6 13-6 Analysis 1. Using equation (6), calculate the wavelength λ ± δλ for one set of spectral lines Graph vs n Find the value for R and its uncertainty from the slope of the resulting graph. 4. Repeat steps (1) to (3) above using the second set of data. Questions: 1. What is the shortest wavelength in the Balmer series? Is it visible? 2. What is happening to the electron relative to the nucleus when E = 0? E > 0? E < 0? Refer to figure (2). 3. Bohr's theory helped in the discovery of the isotope deuterium, 2 H, by predicting a very small difference between the wavelengths of ordinary hydrogen and deuterium. How far apart should the H α line of these two kinds of hydrogen be? 4. If light incident on the grating makes an angle with respect to the normal to the grating, show that equation (6) becomes d[sin(θ ϕ) + sin ϕ] = mλ. 5. Derive equation (4) for m*. (Hint: The total angular momentum Iω = m*r 2 ω equals the sum of the individual angular momenta, where r = r e + r n ; r e, r n are the distances of the electron and nucleus respectively, from the center of mass.)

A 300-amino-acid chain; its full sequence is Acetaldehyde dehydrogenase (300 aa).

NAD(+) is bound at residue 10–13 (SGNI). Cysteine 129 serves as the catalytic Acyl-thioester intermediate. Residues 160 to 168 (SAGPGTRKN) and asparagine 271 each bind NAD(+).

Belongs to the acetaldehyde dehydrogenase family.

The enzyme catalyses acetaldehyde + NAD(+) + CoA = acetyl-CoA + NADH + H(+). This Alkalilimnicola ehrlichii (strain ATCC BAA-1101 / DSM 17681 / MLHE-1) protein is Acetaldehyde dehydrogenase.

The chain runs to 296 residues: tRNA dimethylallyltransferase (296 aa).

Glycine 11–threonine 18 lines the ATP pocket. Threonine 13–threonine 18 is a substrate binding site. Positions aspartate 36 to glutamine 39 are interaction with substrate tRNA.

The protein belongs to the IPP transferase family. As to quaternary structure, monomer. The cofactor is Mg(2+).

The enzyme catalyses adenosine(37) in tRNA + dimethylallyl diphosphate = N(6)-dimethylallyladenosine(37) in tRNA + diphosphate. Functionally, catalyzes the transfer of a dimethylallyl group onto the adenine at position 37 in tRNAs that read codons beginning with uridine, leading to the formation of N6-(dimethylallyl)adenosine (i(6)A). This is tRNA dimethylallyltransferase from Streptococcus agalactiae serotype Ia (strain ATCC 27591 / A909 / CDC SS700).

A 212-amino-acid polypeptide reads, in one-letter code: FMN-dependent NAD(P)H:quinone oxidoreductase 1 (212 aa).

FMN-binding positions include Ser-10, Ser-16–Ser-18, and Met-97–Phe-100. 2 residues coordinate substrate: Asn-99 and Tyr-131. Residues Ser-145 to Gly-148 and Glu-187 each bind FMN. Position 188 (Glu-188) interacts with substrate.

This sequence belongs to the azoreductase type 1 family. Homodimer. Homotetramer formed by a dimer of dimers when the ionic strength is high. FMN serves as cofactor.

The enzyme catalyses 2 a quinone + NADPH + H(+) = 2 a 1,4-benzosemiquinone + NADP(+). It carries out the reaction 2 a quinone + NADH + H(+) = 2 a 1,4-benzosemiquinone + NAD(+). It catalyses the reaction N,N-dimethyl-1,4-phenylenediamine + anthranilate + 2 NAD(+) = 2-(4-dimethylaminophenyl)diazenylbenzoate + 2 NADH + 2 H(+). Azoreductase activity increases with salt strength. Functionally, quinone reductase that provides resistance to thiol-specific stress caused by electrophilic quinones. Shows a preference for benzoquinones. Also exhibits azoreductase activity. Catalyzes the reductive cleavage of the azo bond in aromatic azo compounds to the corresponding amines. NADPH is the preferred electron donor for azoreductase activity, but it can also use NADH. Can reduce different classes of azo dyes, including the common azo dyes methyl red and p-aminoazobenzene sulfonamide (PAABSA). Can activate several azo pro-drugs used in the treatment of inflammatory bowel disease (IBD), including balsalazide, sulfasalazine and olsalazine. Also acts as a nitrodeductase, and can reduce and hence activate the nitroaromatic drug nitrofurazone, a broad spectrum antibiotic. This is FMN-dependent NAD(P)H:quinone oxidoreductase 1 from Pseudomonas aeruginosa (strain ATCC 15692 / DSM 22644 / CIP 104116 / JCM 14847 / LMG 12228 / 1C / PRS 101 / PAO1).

### THE BOHR QUANTUM MODEL

THE BOHR QUANTUM MODEL INTRODUCTION When light from a low-pressure gas is subject to an electric discharge, a discrete line spectrum is emitted. When light from such a low-pressure gas is examined with

More information

### WAVELENGTH OF LIGHT - DIFFRACTION GRATING

PURPOSE In this experiment we will use the diffraction grating and the spectrometer to measure wavelengths in the mercury spectrum. THEORY A diffraction grating is essentially a series of parallel equidistant

More information

### GRID AND PRISM SPECTROMETERS

FYSA230/2 GRID AND PRISM SPECTROMETERS 1. Introduction Electromagnetic radiation (e.g. visible light) experiences reflection, refraction, interference and diffraction phenomena when entering and passing

More information

### ATOMIC SPECTRA. Apparatus: Optical spectrometer, spectral tubes, power supply, incandescent lamp, bottles of dyed water, elevating jack or block.